Last year, AMC’s The Walking Dead sparked an outrage. The gory season 7 premiere threw away beloved characters in the name of archvillain Negan and audiences followed suit: by the time the midseason finale rolled around, ratings had dropped 40 percent. Now the show has returned for the second half of the season. It’s an opportunity to chart a new course, to correct the mistakes it’s made, and convince viewers that the story of Rick Grimes is still worth following. The only question is whether the series can pull it off.
Welcome to The Walking Dead Redemption Club.
Nick Statt: The biggest issue facing The Walking Dead right now is how it chooses to spend the audience’s time. In the first half of season 7, the plot moved so slowly — and said so little in the process — that the show began shedding viewers by the millions. It’s unclear what’s driving everyone away, but it’s almost surely a combination of TWD reaching the end of its life and the poor handling of the series’ big bad villain. And probably some of that gratuitous violence, too.
Now, two episodes into the season’s second half, it’s clear TWD is picking up the pace. And without Negan in sight, it’s been a far more enjoyable and dynamic affair that has Rick and crew doing more plotting and bonding than standing around and wringing their hands. But the real test comes now, with “Hostiles and Calamities,” which brings us back to the Saviors, the Sanctuary, and Negan. How the show continues to integrate Negan’s storyline with the greater narrative will be the audience’s most critical test of faith. Because why bother watching when the inevitable conclusion isn’t even worth waiting for?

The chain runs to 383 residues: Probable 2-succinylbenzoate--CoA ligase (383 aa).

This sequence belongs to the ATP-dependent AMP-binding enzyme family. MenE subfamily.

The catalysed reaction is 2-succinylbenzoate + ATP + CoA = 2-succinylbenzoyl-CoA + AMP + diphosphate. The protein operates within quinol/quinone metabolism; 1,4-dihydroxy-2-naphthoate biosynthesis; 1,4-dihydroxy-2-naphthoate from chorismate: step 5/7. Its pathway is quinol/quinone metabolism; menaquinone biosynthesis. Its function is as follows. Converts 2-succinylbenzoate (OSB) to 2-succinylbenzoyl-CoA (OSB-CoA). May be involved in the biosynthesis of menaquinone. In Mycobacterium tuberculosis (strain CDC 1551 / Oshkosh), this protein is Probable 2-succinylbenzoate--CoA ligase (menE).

Nick: Dwight remains one of the few redeeming aspects of the Saviors storyline. So it was interesting to see the show dial back to the moment after Daryl’s escape in episode 8 from Dwight’s perspective, rather than Negan’s. We get to see his panic as he scrambles to find Daryl’s empty cell, as well as his resolve as he patiently waits for Negan’s more brutish henchmen to bust his door down and beat him into submission.
Despite that, Dwight gets himself out of solitary confinement and earns a complimentary visit to the doctor by pledging his allegiance to Negan and swearing to find Sherry, who it turns out must have let Daryl escape before running away herself. Drawing straight from the comic book source material, The Walking Dead is clearly building Dwight up as the cunning member of Negan’s inner circle who just might be bold enough to break rank.
Instead of having Dwight spontaneously decide to jump ship, however, TWD is actually giving viewers a fleshed-out and engaging look at his journey. It all started when Sherry “married” Negan to spare his life, as the doctor so kindly reminds Dwight, and his future might hinge on her sacrifice as well.